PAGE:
No not complete protection, it's not enough on its own but it does reduce the number of effective attacks a little.
Take the text-only e-mail reader Mutt as one example. There have been several vulnerabilities which have been documented as CVE's that affect it.
Given the processing is much simpler than trying to do everything required for HTML parsing it is probably harder to attack than an HTML-based client but vulnerabilities still happen.
That said, I would also point out that fewer attackers are targeting Mutt because it has a minority share in the global e-mail client ecosystem. It's possible that if it were more popular more security researchers and attackers would target it and more vulnerabilities may be discovered.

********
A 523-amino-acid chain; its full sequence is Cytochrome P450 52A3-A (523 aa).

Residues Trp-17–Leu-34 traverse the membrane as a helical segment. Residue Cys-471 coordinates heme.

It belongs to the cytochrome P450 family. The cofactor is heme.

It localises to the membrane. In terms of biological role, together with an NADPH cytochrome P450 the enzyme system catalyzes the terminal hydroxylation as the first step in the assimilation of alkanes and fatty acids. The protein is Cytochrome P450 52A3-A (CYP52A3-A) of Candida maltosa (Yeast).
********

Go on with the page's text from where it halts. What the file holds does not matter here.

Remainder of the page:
In the case of using an HTML-based client in text-only mode, there is a possibility that you are reducing the attack surface by using text-only mode but it really depends on the specific attack vector. This won't give you 100% protection but in theory, you are reducing your attack surface some.
Finally, almost all of the exploits targeting HTML-based clients are likely to safely be opened in a text-only browser like Mutt but you can never assume this will be 100%. Nothing is 100% secure.